A New York congressman from the Hudson Valley is standing his ground after declaring last week that a U.S. Coast Guard proposal for Hudson River anchorage sites is effectively dead. Congressman Sean Patrick Maloney was the first to announce the Coast Guard’s decision to suspend the proposal and say it was killed. Others have been more circumspect in their descriptions.
Congressman Maloney, a Democrat who represents the 18th District, broke the news June 28 that the Coast Guard was suspending future rulemaking decisions on a proposal for up to 10 anchorage sites on the Hudson between Yonkers and Kingston. Maloney’s press office issued a release with the headline “Maloney Announces Major Victory: Coast Guard Agrees to Kill Anchorages Proposal.” During a press call the same day, he characterized the proposal as effectively dead. He reiterated his stance Thursday.
“I’m very confident saying that that idea as proposed is now dead. The fact that they want to talk about safety on the river, well, fine with me, we’re always willing to have that conversation,” Maloney says. “But if they think they’re going to resurrect this proposal somehow, well they’re going to find that our opposition has only gotten broader and stronger, and they’re going to have a problem with me.”
The Coast Guard had planned to release news of the suspension two days after Maloney. Chief Warrant Officer Allyson Conroy is U.S. Coast Guard spokeswoman and had this to say the day after Maloney spread the word.
“It is not effectively killed; it is suspended for the moment, that we can take part in this ports and waterways safety assessment,” says Conroy.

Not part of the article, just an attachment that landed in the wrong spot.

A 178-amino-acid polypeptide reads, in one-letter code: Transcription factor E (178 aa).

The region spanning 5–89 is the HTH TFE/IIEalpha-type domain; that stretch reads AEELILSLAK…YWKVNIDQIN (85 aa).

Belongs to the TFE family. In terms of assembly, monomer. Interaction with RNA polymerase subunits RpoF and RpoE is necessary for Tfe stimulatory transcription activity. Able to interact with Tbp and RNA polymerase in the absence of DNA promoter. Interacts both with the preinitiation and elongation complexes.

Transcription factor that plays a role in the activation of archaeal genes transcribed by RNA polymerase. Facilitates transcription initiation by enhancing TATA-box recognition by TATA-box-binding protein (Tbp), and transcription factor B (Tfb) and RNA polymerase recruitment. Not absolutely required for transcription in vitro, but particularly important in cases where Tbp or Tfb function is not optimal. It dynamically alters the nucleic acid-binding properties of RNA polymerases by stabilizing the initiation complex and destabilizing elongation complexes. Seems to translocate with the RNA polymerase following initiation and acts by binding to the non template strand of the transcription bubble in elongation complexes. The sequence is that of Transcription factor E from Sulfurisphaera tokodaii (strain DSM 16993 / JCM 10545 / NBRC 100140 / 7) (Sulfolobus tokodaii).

That assessment is a formal study the Coast Guard is directing and includes meetings of select workgroups. Republican Congressman John Faso’s 19th District includes the northernmost site of the proposed anchorages. Faso, speaking on WAMC’s Congressional Corner, says the Coast Guard is not giving up on the proposal.
“The Coast Guard is basically reassessing, and that’s really what I had been asking them to do in the amendment that was adopted in the Coast Guard reauthorization bill. And I chose that venue, that forum to put that amendment because I knew it was a bill that had to pass,” Faso says. “And we wanted to send a message to the Coast Guard and I think they got it loud and clear.”
Faso’s language was included in a so-called Manager's Amendment, and requires a six-month time limit for the Coast Guard to submit to Congress a detailed summary of the public comments it received and responses to the concerns. Maloney also had language included in the same amendment, with a six-month time limit, and focused on the Coast Guard’s reporting on the economic, safety and environmental impacts of the anchorages. Again, Maloney on the suspended rulemaking process.
“Well, look, we’re not going to take our eye off it for a minute but, bear in mind, they have suspended the rulemaking that would have led to 10 new sites, 43 new berths, and that is a huge victory for all of us in the Hudson Valley who worked so hard to stop it. So you bet that’s a win,” says Maloney. “But a conversation about safety on the river, of course we’ll engage in that, but that’s a far cry from having a half-baked proposal that was moving down that track that was going to do real damage to the river.”
Faso says he harbored concerns about the proposal.
“What my amendment had done is basically what the Coast Guard’s now said they’re going to do. They’re going to pull back from the process. They’re going to assess the comments that were made and they’re going to offer recommendations to us in the Congress as to what is needed and what is not needed on the river,” says Faso. “And I think the initial proposal was overly broad, and we want to make sure that navigation is safe but that we’re protecting our communities as well at the same time.”
The Coast Guard received an unprecedented number of comments — more than 10,000 – when the comment period closed in December, 94 percent of which were against the proposal.